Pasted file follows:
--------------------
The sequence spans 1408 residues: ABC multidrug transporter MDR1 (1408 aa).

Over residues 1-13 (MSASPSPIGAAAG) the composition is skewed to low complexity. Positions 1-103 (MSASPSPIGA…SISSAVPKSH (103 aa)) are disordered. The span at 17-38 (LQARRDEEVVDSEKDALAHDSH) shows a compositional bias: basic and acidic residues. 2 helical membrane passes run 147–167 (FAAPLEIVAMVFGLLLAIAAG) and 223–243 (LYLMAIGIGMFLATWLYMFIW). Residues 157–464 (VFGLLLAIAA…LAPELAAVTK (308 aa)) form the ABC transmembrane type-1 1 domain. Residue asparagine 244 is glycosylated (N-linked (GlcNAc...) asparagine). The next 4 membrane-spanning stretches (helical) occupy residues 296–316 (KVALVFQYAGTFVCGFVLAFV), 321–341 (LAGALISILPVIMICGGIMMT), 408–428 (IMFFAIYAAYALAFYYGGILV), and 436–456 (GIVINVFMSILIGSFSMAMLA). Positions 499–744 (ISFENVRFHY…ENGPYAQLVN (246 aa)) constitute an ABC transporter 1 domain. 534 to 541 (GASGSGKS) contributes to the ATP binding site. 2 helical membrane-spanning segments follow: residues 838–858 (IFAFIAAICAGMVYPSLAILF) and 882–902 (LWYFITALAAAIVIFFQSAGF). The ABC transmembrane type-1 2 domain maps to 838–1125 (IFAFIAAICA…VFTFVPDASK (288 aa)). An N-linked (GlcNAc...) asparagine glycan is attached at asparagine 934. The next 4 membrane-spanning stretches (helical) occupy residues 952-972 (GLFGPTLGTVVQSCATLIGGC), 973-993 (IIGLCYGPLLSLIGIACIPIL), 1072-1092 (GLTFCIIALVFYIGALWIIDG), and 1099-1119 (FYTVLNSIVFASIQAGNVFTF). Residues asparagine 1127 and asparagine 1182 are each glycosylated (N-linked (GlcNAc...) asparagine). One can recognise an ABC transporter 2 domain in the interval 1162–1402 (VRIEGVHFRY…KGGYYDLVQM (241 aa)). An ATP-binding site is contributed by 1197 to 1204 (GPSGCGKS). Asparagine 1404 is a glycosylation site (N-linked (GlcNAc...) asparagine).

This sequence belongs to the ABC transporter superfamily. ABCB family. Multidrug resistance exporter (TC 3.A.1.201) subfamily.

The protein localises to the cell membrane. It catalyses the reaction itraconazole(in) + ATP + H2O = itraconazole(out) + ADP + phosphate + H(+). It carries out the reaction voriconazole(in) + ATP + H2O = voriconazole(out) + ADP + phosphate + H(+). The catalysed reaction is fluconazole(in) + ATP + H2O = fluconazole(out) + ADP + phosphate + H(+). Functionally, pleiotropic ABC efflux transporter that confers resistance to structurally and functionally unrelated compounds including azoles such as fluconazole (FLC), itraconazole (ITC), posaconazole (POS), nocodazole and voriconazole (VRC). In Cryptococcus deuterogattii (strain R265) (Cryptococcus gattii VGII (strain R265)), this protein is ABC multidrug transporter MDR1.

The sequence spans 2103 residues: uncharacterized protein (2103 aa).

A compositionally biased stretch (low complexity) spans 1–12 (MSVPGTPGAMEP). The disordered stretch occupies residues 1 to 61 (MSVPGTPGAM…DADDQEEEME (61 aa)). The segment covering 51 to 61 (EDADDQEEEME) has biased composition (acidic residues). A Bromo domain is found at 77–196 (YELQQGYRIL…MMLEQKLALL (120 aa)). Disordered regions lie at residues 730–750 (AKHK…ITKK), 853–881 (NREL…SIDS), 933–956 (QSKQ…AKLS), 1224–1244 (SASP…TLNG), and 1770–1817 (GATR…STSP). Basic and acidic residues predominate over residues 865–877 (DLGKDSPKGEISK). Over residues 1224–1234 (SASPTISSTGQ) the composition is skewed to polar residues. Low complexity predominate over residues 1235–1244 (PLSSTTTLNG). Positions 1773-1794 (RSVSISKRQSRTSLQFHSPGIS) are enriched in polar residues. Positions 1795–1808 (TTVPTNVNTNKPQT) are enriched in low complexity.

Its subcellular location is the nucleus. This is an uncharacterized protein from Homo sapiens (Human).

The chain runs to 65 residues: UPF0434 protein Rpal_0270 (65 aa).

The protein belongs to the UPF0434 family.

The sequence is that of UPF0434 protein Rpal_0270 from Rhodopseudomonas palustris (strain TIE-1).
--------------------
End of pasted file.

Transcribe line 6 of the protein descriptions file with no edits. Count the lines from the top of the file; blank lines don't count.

A compositionally biased stretch (low complexity) spans 1–12 (MSVPGTPGAMEP). The disordered stretch occupies residues 1 to 61 (MSVPGTPGAM…DADDQEEEME (61 aa)). The segment covering 51 to 61 (EDADDQEEEME) has biased composition (acidic residues). A Bromo domain is found at 77–196 (YELQQGYRIL…MMLEQKLALL (120 aa)). Disordered regions lie at residues 730–750 (AKHK…ITKK), 853–881 (NREL…SIDS), 933–956 (QSKQ…AKLS), 1224–1244 (SASP…TLNG), and 1770–1817 (GATR…STSP). Basic and acidic residues predominate over residues 865–877 (DLGKDSPKGEISK). Over residues 1224–1234 (SASPTISSTGQ) the composition is skewed to polar residues. Low complexity predominate over residues 1235–1244 (PLSSTTTLNG). Positions 1773-1794 (RSVSISKRQSRTSLQFHSPGIS) are enriched in polar residues. Positions 1795–1808 (TTVPTNVNTNKPQT) are enriched in low complexity.